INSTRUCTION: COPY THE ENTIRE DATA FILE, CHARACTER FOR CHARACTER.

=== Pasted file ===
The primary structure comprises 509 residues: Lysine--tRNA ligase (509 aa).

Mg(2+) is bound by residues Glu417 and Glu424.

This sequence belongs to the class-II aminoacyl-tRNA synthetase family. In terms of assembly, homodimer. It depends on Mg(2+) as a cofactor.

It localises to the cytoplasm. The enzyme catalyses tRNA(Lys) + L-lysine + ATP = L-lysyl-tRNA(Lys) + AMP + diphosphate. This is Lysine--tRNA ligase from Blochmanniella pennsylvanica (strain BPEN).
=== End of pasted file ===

The primary structure comprises 509 residues: Lysine--tRNA ligase (509 aa).

Mg(2+) is bound by residues Glu417 and Glu424.

This sequence belongs to the class-II aminoacyl-tRNA synthetase family. In terms of assembly, homodimer. It depends on Mg(2+) as a cofactor.

It localises to the cytoplasm. The enzyme catalyses tRNA(Lys) + L-lysine + ATP = L-lysyl-tRNA(Lys) + AMP + diphosphate. This is Lysine--tRNA ligase from Blochmanniella pennsylvanica (strain BPEN).